No meal here is complete without a drink of homemade Chicha – a fermented corn drink of which there are as many recipes as households in the village, seemingly. Our first association was the Mexican pulque drink – the two are surprisingly similar despite the latter being made of maguey (agave) plant. Indulging in Chicha, especially on a hot dry afternoon, should be approached with caution…
If you miss out on Boruca’s Fiesta de los Diablitos, don’t despair – a similar celebration is held in the neighboring reserve of Rey Curré in February, so you’ll have the chance to witness this captivating cultural festival if you’re traveling after Christmas.
There is also a smaller Fiesta de los Negritos, held in the second week of December in honour of the Lady of Immaculate Conception. There is dancing, colorful costumes, and traditional drumming and bamboo flutes.
Today the Boruca are peaceful people who support themselves largely through agriculture and their unique crafts – a visitor to anywhere in Costa Rica will notice Boruca’s beautiful art and crafts in the better souvenir shops throughout the country.
Their surviving population numbers a little over 2,600 members and they speak the ‘Brunka’ language. Fewer than 40 members of the tribe (or as few as 6 according to some accounts) can currently speak the language fluently. Many only understand Brunka when spoken but they rarely use it. Most of them speak a patois, a mix of the ancient Boruca language with other dialects and a dash of Spanish thrown in.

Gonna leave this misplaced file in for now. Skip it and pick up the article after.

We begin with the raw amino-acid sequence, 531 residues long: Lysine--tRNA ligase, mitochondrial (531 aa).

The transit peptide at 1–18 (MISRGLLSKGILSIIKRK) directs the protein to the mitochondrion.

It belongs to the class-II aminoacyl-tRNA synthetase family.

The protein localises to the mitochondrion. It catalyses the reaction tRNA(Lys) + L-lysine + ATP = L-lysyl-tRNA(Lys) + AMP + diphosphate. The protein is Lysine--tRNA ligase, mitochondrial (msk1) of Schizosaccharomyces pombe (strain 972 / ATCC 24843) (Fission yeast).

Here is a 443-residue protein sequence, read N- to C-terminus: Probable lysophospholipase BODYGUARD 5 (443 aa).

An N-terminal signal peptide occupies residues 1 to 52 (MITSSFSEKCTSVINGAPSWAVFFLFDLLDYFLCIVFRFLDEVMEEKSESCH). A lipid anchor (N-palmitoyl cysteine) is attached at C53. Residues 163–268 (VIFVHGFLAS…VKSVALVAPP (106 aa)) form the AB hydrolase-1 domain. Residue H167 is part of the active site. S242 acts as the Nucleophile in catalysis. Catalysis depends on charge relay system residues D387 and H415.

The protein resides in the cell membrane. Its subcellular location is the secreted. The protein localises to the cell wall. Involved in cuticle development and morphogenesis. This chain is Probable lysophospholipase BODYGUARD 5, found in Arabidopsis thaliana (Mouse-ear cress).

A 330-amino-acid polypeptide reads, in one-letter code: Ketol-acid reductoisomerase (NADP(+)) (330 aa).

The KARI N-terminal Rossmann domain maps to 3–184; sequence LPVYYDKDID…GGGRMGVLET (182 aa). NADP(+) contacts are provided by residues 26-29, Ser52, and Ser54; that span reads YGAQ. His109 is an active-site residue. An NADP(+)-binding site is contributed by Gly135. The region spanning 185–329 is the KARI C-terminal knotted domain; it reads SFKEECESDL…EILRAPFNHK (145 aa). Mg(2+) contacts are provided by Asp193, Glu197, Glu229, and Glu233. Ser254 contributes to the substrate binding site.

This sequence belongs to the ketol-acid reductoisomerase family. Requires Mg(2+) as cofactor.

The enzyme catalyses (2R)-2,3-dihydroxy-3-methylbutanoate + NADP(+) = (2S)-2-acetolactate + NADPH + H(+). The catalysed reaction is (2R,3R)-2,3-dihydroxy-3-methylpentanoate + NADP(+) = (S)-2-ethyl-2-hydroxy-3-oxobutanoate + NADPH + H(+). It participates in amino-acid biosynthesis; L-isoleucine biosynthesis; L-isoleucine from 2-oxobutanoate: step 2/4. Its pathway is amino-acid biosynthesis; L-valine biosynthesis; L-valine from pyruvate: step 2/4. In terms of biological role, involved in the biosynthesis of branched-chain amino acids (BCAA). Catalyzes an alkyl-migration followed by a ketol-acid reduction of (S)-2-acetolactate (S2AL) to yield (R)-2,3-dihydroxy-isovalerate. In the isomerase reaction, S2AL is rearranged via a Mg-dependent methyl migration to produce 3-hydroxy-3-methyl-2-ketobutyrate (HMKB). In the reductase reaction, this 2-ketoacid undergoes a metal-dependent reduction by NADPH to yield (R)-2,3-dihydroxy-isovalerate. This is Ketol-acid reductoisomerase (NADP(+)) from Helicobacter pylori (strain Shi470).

As a means to reach out to the modern world, they have created a website where you can learn more about these fascinating people, as well as formed an association to support themselves in achieving their goals called the “Artesanos Naturales de Boruca”.
Be sure to check out the tiny but informative Museo Comunitario Indigena de Boruca in the heart of the village, created by the association, whose exhibits shine a light on Boruca legends, history, traditions and crafts. There is an elder available to provide a tour of the facilities. Hard to miss is also one of the fascinating stone spheres at the entrance.
Attached to the Museo is a small shop selling handicrafts with hand signatures of local people who made each piece – now that’s a bespoke souvenir. You can also learn more about how they create the natural dyes and weave their unique patterns, and sometimes watch their resident carvers create the captivating masks they are so famous for.
Whether in the museum shop or elsewhere in the village, do look for Brunka arts and crafts before you depart. It is a souvenir that will be a beautiful reminder of this (as of yet) undiscovered part of Costa Rica.
If you are not able to visit the village, but are interested in supporting the work of the local artisans, you can purchase pieces of their unique handicrafts online. One of the most responsible online galleries to check out is San Jose-based Galeria Namu who has been shipping Brunka masks worldwide for over 12 years.
Their name (namu is the Bribri word for jaguar, the sacred animal to so many tribes of Central America) addresses their mission – to respect and celebrate the permanence and legacy of the indigenous people of this land.